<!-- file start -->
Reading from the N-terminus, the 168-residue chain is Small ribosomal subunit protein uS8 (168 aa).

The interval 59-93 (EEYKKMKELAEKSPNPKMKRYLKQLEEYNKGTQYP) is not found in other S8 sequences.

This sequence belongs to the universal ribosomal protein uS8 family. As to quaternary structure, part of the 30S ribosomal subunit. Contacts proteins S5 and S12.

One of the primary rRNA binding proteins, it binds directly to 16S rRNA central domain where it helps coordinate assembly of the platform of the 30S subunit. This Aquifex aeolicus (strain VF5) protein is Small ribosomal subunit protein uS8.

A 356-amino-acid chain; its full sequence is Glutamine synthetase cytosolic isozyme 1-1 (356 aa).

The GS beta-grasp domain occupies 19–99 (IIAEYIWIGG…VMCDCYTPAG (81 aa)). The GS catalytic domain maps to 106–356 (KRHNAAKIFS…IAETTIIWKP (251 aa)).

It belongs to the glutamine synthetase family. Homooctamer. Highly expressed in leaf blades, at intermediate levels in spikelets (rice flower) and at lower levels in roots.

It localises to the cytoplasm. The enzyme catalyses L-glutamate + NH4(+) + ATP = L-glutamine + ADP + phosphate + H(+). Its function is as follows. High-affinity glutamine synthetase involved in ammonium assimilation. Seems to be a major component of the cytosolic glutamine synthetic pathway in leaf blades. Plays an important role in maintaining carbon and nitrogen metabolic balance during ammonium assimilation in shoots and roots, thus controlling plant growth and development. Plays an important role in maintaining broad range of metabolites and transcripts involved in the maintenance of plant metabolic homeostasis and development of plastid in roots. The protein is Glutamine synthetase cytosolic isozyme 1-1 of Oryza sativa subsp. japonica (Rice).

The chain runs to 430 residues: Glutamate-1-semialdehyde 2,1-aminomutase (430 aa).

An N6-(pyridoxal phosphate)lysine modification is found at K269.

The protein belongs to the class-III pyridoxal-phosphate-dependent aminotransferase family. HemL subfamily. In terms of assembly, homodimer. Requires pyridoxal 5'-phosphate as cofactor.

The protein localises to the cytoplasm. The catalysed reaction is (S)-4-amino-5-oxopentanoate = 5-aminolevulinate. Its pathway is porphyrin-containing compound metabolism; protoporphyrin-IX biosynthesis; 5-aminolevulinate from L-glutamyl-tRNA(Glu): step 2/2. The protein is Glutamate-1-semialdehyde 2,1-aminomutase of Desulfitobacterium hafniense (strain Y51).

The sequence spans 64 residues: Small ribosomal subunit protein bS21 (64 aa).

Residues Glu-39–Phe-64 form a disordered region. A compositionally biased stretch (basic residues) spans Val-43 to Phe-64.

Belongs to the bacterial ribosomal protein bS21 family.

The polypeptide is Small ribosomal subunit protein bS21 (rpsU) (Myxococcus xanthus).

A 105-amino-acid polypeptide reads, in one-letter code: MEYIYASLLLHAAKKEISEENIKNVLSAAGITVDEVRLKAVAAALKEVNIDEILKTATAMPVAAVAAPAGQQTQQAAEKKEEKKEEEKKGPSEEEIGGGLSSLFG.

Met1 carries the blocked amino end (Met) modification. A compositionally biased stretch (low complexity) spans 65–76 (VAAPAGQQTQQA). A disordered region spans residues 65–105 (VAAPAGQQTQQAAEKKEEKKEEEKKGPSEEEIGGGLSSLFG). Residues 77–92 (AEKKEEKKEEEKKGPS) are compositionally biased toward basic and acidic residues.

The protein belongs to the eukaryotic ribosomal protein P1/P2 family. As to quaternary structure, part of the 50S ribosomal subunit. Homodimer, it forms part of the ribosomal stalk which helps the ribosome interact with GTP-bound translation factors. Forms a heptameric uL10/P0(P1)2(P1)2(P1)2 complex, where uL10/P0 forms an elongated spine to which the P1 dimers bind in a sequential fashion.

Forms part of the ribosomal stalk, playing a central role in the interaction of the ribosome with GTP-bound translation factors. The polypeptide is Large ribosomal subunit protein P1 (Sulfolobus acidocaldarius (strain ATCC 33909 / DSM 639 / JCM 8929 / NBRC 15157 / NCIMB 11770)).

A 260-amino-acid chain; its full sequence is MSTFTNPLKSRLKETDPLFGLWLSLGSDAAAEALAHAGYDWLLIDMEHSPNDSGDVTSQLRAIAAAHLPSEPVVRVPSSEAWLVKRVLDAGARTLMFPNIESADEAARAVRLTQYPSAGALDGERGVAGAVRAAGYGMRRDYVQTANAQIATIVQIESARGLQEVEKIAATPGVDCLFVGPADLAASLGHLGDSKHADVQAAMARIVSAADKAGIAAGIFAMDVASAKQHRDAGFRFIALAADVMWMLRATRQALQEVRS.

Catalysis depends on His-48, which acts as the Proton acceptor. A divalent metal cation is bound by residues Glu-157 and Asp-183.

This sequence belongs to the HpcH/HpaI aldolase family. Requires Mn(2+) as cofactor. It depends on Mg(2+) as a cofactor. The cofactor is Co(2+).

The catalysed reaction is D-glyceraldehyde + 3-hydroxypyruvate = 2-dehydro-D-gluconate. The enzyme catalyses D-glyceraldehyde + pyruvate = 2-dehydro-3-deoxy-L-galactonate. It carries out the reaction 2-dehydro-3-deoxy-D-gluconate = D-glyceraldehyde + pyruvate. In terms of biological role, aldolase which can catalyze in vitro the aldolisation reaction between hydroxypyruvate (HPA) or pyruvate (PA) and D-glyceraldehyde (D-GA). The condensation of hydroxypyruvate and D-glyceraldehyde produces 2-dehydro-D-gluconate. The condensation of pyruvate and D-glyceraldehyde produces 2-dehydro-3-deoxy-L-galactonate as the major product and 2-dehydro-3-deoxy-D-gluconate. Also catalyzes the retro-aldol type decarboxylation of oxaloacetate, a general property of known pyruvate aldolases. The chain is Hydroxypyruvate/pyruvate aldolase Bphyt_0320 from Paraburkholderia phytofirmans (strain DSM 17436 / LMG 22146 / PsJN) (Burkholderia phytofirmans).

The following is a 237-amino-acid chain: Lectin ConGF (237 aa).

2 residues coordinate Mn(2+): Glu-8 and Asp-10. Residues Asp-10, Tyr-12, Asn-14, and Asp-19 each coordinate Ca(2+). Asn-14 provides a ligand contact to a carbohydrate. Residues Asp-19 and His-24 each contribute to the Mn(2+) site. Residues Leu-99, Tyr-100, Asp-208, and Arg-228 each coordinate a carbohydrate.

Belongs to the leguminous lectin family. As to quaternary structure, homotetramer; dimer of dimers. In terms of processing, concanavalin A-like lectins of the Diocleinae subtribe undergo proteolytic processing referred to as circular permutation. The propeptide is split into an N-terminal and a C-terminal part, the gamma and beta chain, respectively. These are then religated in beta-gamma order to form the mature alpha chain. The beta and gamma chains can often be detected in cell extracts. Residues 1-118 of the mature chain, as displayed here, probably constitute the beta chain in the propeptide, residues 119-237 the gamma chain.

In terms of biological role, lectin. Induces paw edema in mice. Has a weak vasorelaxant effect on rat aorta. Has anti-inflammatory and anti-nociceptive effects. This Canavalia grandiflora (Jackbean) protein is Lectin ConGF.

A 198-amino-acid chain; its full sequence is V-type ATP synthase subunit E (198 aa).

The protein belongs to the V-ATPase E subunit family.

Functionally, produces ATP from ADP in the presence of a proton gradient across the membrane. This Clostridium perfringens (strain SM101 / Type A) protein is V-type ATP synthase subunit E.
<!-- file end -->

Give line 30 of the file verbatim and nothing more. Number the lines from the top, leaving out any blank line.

The protein belongs to the V-ATPase E subunit family.